Senate approves "breathing room" for USPS in financial crisis
As America’s postal unions take to the streets outside the offices of various US Congressmen today, the US Postal Service appears close to getting a little “breathing room” in its budget crisis. The US Senate approved a emergency spending bill yesterday by 79 votes to 12 to keep the US government running until mid-November – with the legislation including wording that extends the deadline for a $5.5bn payment by USPS to the federal government until November 18.
The House of Representatives is on recess this week, but is expected to approve the legislation next week.
Although only a delay to a potential default by USPS, observers on Capitol Hill suggest the extra time allowed for the USPS payment into its Retiree Healthcare Benefits Fund could be enough to allow Congress and the Obama Administration to agree a compromise over how to tackle the Postal Service’s financial difficulties.
USPS currently faces running into its $15bn government borrowing limit with prospects of recording an annual loss of $10bn at the end of this month, after posting an $8.5bn loss last year.
Yesterday, unaudited figures from the Postal Service were filed with regulators, revealing that for the first 11 months of this fiscal year, USPS losses have amounted to $8.7bn.
Only $2bn of this year’s losses-to-date are seen as “controllable” by USPS management – that is, related to mail operations and the 5.6% decline in mail volumes seen this year, rather than to workers compensation adjustments and the pre-funding payments mandated by Congress.
Several legislative proposals to address the problems are currently floating around Washington, but one of the most advanced proposals in Congress is currently the Issa-Ross bill from the House Republicans, which was marked up last week in the House postal subcommittee ready for a hearing by the full Oversight Committee, which could take place in October.
The Issa-Ross proposals, which do not propose fixing USPS pension and healthcare payment issues, were introduced into the Senate on Friday, but should find it difficult to gain traction with bipartisan support in the Senate for fixing multi-billion dollar pension overpayments and a highly demanding pre-funding schedule for future retiree benefits.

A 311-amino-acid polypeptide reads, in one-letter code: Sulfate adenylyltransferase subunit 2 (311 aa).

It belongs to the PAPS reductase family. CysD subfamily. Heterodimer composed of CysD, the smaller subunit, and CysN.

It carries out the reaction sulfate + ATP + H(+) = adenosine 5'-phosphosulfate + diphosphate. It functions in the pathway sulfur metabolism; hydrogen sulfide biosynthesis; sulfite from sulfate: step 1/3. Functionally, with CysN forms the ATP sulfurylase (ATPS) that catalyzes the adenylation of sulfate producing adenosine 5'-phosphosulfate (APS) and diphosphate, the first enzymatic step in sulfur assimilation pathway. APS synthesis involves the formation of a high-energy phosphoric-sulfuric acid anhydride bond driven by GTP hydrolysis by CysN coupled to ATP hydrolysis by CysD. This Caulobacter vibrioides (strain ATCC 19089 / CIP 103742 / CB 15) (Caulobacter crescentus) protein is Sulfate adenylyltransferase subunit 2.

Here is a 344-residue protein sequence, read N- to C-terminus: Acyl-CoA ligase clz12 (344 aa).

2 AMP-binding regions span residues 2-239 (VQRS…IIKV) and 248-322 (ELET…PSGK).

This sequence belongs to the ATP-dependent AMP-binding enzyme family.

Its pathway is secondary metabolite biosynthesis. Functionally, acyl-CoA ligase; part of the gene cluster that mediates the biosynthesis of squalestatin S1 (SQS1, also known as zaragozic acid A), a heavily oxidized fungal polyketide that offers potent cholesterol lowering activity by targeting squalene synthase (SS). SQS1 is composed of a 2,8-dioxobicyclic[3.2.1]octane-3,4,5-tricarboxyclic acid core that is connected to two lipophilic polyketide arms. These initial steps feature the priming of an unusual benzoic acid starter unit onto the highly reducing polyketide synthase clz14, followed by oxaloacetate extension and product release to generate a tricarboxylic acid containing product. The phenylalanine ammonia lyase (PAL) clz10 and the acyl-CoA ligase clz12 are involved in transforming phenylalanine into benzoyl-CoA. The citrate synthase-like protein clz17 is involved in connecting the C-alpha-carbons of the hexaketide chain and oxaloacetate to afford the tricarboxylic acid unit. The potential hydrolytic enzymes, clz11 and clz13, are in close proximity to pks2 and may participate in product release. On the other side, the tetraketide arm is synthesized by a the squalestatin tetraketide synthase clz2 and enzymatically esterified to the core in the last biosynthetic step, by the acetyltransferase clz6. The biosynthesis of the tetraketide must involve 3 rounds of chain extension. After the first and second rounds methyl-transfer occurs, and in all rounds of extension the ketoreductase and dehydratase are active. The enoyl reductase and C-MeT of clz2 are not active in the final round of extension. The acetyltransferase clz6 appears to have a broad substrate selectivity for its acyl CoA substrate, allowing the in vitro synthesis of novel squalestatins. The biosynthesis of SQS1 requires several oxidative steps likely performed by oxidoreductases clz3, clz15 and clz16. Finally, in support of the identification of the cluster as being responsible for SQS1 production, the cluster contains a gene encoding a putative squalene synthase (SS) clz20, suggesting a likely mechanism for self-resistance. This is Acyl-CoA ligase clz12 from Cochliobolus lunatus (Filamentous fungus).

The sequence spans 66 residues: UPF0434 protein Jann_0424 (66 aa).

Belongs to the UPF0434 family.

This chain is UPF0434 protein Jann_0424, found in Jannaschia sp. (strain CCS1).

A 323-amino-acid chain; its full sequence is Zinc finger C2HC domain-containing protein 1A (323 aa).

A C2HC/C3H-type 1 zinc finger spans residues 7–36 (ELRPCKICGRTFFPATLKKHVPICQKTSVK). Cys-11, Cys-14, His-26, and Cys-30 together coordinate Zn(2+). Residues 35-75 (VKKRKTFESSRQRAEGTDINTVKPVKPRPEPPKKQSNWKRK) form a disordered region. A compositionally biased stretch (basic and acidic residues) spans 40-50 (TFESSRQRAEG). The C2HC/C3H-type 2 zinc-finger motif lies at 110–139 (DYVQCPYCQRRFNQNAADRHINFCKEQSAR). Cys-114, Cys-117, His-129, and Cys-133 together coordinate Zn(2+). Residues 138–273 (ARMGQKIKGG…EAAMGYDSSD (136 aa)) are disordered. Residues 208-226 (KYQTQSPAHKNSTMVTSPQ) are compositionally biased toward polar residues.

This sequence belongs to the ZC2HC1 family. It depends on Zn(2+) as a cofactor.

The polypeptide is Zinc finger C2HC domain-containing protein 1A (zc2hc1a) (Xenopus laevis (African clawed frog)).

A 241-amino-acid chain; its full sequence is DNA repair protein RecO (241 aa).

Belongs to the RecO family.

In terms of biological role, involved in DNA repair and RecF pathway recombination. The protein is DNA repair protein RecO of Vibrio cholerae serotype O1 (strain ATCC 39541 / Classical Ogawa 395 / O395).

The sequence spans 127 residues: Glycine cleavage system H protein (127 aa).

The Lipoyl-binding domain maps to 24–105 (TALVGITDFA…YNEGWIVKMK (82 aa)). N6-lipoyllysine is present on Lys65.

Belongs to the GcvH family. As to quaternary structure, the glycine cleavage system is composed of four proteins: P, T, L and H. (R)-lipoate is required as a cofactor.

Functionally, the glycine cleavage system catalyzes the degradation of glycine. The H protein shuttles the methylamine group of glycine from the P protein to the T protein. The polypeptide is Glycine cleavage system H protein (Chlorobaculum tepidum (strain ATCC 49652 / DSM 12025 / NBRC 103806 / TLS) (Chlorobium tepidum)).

America’s postal unions are united today in calling for Congress to reject the Issa-Ross proposals, which they describe as “postal destruction” legislation since it would require more cutbacks to balance the lack of resolution on USPS pension overpayments estimated by some to be as much as $75bn.
House Democrats, who appear to support the union view, are pushing their own proposals and have some bipartisan support in the Senate, but so far little hope of getting measures through the House.
Discussions continue among House Democrats and those in the Senate regarding their views on USPS troubles, with Democrat Senator and postal reform advocate Tom Carper awaiting the findings from the Government Accountability Office, having asked it to examine in detail the issue of USPS pension overpayments. Hopes are for the GAO audit to be completed mid-October.
The Senate’s Government Affairs Committee, chaired by Joseph Lieberman, has said it is keen on marking up a postal reform bill, and this could also happen in October. The committee met earlier this month, with Senators on both sides expressing support for some kind of reform of USPS pension and healthcare arrangements.
Commenting after yesterday’s continuing resolution was agreed by the Senate, Senator Carper said he was working in the hope that bipartisan agreement can be achieved on postal reform.
He said of last night’s Senate vote: “The continuing resolution approved by the Senate last night includes gives Congress and the Administration some much needed breathing room to continue to work together to come up with a comprehensive set of reforms that will address the Postal Service’s short and long-term financial challenges and ensure that this critical American institution will be able to serve the American people for years to come.”